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5 hours ago, parasaurolophus said:
6 hours ago, Bottomfeeder Sports said:

You don't think that there are any voters out there that are pretty sick of "both sides" that will punish their Senator for such a pure partisanship "no" vote such that this will push them to vote against that candidate?  ...

I cant see it. Maybe if Merrick Garland would have been a woman I could see there having been some sort of effect. Like a swing suburban woman thinking that was sexism and that finally pulled her toward the dems(I cant ever see the swing going the other way though, with say Barrett. If sexism is a true factor I dont see how you lean back GOP)

I fully admit I could be wrong here but I just cant convince myself that's a real thing. I guess the variable is that the next nominee from Obama could have been a woman, but now we are really getting into the weeds. 

You might not see it, but did those that do political analysis in 2016 see the possibility?   I think they did.  Maybe your argument could be that since such stuff seemed to make little impact in 2016, in fact it seemed to help GOP candidates that the "risk" for a democrat in a contested race to cast a "no" vote is minimal.  But I don't think it works this way.  What GOP candidates get away tend to bite democrats.  This probably works the other way around also, just we haven't had as many examples lately to consider them.  So maybe we should now suspect that GOP Senator is going to be rewarded for voting no for anything other than a far right nominee.  And it is an unknown as to whether a democrat will be rewarded or punished.  You suspect rewarded or no difference, and I suspect punished (but probably not to a relevant extent).  Maybe!

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1 hour ago, -fish- said:

oops  Just kind of forgot to disclose the talk to an anti-abortion group where she criticized Roe v. Wade.  But she can't comment on precedent, right?   

Oh, she also "forgot" seven other similar talks.

I'm sure the senate judiciary committee will get right on that.

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3 minutes ago, gianmarco said:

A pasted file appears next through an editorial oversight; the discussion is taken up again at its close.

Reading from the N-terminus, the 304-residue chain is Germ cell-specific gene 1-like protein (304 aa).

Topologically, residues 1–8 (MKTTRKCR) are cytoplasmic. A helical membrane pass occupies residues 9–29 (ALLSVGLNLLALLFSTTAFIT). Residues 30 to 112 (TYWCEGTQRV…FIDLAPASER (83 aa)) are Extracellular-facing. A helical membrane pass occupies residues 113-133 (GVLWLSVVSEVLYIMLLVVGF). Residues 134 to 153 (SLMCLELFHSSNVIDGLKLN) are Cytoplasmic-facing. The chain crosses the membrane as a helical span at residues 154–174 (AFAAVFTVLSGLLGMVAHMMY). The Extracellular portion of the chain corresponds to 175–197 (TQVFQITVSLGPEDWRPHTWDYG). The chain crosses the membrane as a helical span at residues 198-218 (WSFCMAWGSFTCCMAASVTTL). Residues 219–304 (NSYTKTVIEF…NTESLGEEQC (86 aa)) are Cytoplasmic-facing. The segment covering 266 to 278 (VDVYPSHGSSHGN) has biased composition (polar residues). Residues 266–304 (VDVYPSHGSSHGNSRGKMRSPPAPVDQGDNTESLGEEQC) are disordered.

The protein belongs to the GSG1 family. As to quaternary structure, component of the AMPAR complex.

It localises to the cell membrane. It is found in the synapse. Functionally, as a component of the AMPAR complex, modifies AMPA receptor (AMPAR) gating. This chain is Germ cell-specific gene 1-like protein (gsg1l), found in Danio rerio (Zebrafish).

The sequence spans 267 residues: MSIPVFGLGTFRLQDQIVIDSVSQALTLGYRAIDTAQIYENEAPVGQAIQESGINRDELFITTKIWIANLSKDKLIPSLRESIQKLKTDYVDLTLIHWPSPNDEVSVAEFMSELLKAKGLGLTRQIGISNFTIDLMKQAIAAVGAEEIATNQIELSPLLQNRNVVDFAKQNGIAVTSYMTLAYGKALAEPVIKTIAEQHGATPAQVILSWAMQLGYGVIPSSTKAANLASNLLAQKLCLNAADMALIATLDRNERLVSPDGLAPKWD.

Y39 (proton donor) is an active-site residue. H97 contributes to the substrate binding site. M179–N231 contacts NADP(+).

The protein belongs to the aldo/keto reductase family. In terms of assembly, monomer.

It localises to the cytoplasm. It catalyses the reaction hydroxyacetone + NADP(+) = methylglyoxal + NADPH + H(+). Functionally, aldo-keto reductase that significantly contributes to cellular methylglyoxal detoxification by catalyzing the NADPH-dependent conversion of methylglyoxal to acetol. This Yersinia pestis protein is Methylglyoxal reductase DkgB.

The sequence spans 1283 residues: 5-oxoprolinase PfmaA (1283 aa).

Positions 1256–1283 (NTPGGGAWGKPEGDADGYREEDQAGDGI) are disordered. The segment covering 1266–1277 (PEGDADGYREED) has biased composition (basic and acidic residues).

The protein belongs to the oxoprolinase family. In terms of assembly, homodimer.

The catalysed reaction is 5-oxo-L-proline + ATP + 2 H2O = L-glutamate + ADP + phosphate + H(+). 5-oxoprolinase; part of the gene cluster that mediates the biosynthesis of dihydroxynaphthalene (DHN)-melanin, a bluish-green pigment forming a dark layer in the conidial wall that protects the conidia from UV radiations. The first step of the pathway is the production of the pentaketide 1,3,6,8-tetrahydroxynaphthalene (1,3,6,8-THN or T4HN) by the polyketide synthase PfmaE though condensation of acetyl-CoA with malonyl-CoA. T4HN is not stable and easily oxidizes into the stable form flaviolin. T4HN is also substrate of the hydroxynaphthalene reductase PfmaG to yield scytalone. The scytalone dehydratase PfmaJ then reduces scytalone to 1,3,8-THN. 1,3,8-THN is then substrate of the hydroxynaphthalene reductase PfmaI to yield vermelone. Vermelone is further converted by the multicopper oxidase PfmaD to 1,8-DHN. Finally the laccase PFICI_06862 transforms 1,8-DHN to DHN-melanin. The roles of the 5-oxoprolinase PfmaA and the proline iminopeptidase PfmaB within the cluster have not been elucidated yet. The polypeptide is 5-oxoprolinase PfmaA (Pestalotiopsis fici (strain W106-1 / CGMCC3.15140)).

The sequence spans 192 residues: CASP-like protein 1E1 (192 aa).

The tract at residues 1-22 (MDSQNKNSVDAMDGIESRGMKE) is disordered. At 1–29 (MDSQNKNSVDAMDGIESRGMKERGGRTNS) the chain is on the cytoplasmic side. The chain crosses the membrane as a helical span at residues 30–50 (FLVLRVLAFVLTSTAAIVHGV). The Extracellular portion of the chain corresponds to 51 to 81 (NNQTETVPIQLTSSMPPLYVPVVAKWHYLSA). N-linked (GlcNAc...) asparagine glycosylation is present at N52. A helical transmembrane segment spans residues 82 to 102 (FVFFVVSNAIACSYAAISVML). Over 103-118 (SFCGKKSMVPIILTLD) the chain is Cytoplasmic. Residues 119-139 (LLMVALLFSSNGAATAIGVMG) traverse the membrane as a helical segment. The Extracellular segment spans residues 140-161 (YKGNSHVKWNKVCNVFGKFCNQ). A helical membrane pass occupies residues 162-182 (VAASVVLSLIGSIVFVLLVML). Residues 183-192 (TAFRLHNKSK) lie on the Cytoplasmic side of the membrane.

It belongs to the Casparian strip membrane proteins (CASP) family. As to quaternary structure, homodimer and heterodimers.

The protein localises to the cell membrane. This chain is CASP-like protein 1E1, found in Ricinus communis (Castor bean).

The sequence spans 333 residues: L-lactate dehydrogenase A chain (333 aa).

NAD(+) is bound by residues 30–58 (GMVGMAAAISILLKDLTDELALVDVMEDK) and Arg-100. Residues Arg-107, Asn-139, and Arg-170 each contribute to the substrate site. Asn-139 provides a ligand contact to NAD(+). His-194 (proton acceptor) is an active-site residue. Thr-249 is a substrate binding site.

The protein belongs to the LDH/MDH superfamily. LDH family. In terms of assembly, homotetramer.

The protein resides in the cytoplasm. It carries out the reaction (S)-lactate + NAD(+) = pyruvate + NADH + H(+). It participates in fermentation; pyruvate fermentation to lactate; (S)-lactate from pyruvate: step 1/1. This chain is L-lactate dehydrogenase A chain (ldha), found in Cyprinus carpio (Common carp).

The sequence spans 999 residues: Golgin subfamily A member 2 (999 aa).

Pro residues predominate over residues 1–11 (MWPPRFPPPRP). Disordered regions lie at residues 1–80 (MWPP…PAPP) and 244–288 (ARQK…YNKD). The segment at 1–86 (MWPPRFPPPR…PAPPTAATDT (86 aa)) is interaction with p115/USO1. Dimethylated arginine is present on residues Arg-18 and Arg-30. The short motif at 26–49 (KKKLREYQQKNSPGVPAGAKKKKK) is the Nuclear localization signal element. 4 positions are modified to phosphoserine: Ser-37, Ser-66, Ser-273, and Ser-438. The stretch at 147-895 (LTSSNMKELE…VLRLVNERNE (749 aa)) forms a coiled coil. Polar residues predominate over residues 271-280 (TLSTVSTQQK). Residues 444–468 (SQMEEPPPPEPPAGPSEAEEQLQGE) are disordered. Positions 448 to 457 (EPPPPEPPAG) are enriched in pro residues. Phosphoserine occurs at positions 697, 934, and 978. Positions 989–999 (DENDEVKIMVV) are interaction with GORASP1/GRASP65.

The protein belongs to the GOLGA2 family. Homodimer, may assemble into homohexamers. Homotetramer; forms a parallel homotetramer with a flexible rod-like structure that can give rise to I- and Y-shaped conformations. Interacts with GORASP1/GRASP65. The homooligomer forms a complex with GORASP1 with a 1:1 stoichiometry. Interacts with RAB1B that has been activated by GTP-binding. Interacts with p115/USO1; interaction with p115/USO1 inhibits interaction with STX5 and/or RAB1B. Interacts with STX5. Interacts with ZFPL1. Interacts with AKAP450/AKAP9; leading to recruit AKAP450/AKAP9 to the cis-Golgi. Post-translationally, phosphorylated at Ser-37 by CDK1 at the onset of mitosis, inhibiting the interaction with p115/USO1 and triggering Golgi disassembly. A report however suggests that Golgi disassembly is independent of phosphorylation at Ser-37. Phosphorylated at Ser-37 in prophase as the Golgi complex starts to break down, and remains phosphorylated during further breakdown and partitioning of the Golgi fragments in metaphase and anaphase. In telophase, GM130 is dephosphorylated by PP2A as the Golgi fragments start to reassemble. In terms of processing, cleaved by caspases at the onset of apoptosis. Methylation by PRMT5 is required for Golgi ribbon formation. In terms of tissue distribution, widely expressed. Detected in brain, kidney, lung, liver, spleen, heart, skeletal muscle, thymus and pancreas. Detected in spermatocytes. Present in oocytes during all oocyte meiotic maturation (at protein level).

I'm sure the senate judiciary committee will get right on that.

It would have been nice when she was being questioned and claimed that she couldn't provide her opinions of specific cases if she had disclosed (as required by law) that she had not only given 8 talks, but also signed her name to a paid advertisement attacking Roe v. Wade.   

But she isn't hostile to existing precedent.   Not at all.   

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10 minutes ago, -fish- said:

It would have been nice when she was being questioned and claimed that she couldn't provide her opinions of specific cases if she had disclosed (as required by law) that she had not only given 8 talks, but also signed her name to a paid advertisement attacking Roe v. Wade.   

But she isn't hostile to existing precedent.   Not at all.   

What she can comment on now as a judge is indeed different than what she may have done or said as a private citizen. She can no longer comment on that stuff as a sitting judge. Not sure what part of that you’re missing, but you’re missing it repeatedly. 

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On 10/15/2020 at 6:46 PM, -fish- said:

It would have been nice when she was being questioned and claimed that she couldn't provide her opinions of specific cases if she had disclosed (as required by law) that she had not only given 8 talks, but also signed her name to a paid advertisement attacking Roe v. Wade.   

But she isn't hostile to existing precedent.   Not at all.   

You can disagree with a decision as a professor and still respect precedent.  

Roe v Wade will never be overturned.  I sincerely doubt they'll ever even try.  It'll be one of those Louisianna have to have a hospital next door cases.  

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On 9/27/2018 at 2:31 PM, Clayton Gray said:

I really like Jeffrey Toobin. I hope he's not secretly a wacko.

Link
I’m afraid I have some bad news for you

 

 

CNN’s Jeff Toobin Suspended From New Yorker After Exposing Penis On Zoom Colleague Call

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2 minutes ago, HellToupee said:

Link
I’m afraid I have some bad news for you

 

 

CNN’s Jeff Toobin Suspended From New Yorker After Exposing Penis On Zoom Colleague Call

Yeah, but who among us . . . 

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2 hours ago, HellToupee said:

Link
I’m afraid I have some bad news for you

 

 

CNN’s Jeff Toobin Suspended From New Yorker After Exposing Penis On Zoom Colleague Call

how do you accidentally expose your junk to your webcam?  :lmao::lmao: